Sunday, September 29, 2013

Shards To A Whole: Chapter 209

McGee-centric character study/romance. Want to start at the beginning? Click here.

Chapter 209: Ducky

At the age of eighteen, Don Mallard, not yet nicknamed Ducky, was a medic in Korea. (Coming into contact with large numbers of American soldiers, who universally called him Duck or Ducky, eventually caused the name to stick.)

As a medic, he became a talented medical jack of all trades. In a pinch he could, and did, take off limbs, tie off bleeders, fish shrapnel out of wounds, debride burns. In many cases he did those things under fire, or during the transport part of moving wounded soldiers from the front to the back.

He also, and this is something most people would assume to be true if they thought about it, but generally don't think about, dealt with delivering (or helping to deliver) a lot of babies.

A general rule of thumb is that if you are located in a place with a very large number of young men, IE an army, and if that very large group of men has limited access to birth control/is unwilling to use said birth control (condoms) you will, in nine months' time, end up with a large number of babies. The fighting part of the Korean War lasted three years, and there were numerous fairly long truces. This resulted in lots of babies, and while it's true that usually, in less medically advanced cultures, the local midwife is in charge of these things, Koreans are (or at least were) pretty well convinced they were the superior race on Earth, and half-Korean/half-Anglo babies and their mothers were scorned and treated horribly, so being a medic, and often the only guy many of the soldier knew with any medical training, he got called in to help with deliveries when the woman's family and village shunned her.

Dr. Mallard circa 1985
He returned to Scotland after the war. Studied medicine at Edinburgh. Joined the RAMC, and spent the next thirty years in every hot zone the Queen was involved in. Over the course of that time, he's delivered a whole lot of babies.

He's not an obstetrical expert, and he knows that. But he also knows that for many years and in many places he was the only one around who had any medical training beyond that of the local midwife, and when things got hairy, he'd get called in. At the very least he could perform a tidy c-section and make sure the woman didn't come down with childbed fever after.

So it is with this background that he's looking at Abby's scans, Penny standing next to him, forwarding the information to one of her friends, Dr. Gladys Monroe, the current head of Obstetrics at John's Hopkins, (add opinion five to the list) and thinking about how much he enjoys living in a world where you can find this out ahead of time.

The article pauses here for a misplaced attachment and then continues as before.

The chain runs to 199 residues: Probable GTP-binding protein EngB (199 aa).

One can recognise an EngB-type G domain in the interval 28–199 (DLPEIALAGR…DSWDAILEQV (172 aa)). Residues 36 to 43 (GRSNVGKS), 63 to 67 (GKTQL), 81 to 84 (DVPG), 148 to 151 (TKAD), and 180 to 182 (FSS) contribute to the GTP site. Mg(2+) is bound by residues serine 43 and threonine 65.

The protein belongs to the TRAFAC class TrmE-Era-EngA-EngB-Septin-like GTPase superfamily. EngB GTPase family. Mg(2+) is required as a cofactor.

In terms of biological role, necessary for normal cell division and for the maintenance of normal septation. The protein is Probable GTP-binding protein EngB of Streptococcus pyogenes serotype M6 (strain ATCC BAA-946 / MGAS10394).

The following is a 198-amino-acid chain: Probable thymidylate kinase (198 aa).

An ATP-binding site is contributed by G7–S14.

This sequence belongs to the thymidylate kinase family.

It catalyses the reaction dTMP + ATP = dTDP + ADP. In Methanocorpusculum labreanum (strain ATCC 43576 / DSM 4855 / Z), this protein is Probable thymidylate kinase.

The entirety of his baby-delivering career was spent in a world where, should the placenta be badly located the only way to find that out was for the woman to begin hemorrhaging, or depending on the level of badly located, come down with a nasty infection when all of it was not properly delivered.

So, it is true that he's thinking this is not happy or joyous news, he's also greatly relieved to know this ahead of time.

Granted, he's been out of the game long enough that he has no idea what current standards of treatment are. Back in his day the standard was c-section followed by hysterectomy, desperately trying to stop the bleeding in time, hoping and praying the whole way through that the mother came through alive with the (almost always premature) baby written off as tragic collateral damage.

That's why Penny's emailing her friend. If anyone does know what the cutting-edge standard of care is, she will.

So, in this, Ducky is expecting his value as comforter and cooler, wiser head will be what comes into play.

And as such he has two goals, first and foremost to manage Jethro, who will probably be just as scared as Tim, if not more so in that he's already lost his wife, daughter, lover, and pseudo-daughter in Kate, and will feel like he has fewer options in dealing with that fear, because he'll want to be a rock for Tim and Abby. Secondly, no matter what actual medical advice Jimmy comes up with, he'll back that. Jimmy's OB residency was after the invention of ultrasound as a obstetrical tool and Georgetown's Medical School is a more than adequate program. So he's going to agree or defer to anything Jimmy has to say about this.

They head to Gibbs' place before going to Tim and Abby's. Ducky wants to tell Jethro himself, and give him a little time to get himself under control.

Penny stays in the car. While she may think that Patriarchal emotional norms for males are silly, she's also fully aware that that's the operating manual Jethro functions under. He can't allow himself to express any emotions in front of her other than anger or happy. Fear and sorrow, the likely response to this news, is private for him and can only be expressed alone or with very, very dear friends, like Ducky, and certainly not in front of a woman he barely knows.